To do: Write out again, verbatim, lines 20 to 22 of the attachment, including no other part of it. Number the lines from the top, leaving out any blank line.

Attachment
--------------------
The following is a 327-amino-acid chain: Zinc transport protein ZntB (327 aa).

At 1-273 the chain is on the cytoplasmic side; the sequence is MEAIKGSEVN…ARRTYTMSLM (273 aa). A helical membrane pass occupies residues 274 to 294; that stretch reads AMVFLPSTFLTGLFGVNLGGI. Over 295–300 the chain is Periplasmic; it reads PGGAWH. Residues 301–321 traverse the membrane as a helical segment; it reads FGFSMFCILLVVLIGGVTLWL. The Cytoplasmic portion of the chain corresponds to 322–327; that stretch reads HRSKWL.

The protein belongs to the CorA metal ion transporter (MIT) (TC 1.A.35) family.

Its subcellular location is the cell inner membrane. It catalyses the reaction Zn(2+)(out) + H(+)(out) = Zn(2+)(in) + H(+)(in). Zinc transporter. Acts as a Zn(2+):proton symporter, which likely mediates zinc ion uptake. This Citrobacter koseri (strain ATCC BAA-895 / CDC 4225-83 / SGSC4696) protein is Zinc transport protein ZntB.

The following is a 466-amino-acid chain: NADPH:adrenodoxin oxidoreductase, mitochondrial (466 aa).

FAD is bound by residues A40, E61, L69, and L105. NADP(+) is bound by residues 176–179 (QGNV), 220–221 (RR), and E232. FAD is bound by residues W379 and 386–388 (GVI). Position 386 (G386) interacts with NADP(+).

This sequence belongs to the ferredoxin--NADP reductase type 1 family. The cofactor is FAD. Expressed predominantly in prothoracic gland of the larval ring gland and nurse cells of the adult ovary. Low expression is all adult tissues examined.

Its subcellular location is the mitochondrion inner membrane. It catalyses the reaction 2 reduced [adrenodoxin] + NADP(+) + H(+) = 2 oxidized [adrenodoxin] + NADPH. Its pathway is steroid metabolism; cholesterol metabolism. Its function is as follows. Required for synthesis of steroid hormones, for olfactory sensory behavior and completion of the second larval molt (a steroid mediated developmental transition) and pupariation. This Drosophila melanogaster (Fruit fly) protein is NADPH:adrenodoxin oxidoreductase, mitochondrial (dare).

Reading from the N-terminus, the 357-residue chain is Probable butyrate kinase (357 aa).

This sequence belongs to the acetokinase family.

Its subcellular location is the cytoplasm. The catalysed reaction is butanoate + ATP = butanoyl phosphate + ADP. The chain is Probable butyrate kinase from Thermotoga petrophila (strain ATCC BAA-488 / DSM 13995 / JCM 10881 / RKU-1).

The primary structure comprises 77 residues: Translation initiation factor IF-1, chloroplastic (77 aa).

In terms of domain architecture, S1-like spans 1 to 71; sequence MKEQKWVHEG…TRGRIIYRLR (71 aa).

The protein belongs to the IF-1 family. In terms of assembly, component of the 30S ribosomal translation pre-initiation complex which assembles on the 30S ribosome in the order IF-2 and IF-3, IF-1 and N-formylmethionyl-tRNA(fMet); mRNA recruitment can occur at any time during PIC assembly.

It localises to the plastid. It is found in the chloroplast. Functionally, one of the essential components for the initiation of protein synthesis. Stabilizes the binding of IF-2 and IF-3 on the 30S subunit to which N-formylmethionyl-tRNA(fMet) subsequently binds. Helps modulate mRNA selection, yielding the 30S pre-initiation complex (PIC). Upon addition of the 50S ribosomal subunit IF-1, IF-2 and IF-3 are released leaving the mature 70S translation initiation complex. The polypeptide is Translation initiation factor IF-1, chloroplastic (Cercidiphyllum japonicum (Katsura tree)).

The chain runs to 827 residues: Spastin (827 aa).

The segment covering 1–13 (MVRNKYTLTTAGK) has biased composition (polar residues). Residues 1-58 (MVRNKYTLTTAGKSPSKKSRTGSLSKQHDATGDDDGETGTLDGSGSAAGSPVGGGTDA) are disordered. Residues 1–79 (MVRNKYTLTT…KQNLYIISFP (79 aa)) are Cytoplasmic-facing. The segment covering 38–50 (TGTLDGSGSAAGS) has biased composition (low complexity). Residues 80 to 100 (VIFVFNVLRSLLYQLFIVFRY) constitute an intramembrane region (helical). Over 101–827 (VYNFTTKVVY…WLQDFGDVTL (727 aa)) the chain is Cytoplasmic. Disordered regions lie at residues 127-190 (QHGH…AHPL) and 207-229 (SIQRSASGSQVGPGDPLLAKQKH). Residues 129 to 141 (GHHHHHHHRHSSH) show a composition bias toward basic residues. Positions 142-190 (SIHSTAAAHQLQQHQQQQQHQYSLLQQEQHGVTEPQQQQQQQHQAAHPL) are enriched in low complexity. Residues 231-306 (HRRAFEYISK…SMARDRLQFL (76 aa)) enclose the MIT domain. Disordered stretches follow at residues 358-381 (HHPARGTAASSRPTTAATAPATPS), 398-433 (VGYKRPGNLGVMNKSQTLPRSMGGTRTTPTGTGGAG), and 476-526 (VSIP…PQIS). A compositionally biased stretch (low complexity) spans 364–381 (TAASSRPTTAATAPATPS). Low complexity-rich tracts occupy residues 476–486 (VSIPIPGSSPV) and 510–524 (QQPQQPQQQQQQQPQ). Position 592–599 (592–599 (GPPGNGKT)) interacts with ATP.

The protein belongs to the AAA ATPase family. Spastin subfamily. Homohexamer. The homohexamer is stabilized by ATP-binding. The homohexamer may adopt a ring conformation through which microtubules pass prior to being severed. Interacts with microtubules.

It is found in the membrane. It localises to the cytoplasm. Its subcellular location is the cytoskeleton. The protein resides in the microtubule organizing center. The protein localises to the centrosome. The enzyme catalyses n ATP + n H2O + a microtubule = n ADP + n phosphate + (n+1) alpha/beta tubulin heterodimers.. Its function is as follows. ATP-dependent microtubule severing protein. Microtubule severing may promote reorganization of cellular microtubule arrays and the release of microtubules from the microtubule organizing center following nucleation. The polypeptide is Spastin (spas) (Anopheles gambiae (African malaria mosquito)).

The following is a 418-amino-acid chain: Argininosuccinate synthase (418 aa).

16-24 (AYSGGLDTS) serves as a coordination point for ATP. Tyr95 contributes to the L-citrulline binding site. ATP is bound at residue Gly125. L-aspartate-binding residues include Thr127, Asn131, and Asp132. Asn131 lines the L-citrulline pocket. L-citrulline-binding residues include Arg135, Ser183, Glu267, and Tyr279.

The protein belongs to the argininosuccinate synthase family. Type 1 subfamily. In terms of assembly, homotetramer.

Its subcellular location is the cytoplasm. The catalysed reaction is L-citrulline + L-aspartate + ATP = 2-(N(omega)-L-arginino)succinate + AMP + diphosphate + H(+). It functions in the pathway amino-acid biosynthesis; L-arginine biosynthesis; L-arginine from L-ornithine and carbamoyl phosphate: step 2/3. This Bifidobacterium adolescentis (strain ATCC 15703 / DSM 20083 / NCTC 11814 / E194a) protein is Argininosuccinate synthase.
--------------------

The following is a 418-amino-acid chain: Argininosuccinate synthase (418 aa).

16-24 (AYSGGLDTS) serves as a coordination point for ATP. Tyr95 contributes to the L-citrulline binding site. ATP is bound at residue Gly125. L-aspartate-binding residues include Thr127, Asn131, and Asp132. Asn131 lines the L-citrulline pocket. L-citrulline-binding residues include Arg135, Ser183, Glu267, and Tyr279.

The protein belongs to the argininosuccinate synthase family. Type 1 subfamily. In terms of assembly, homotetramer.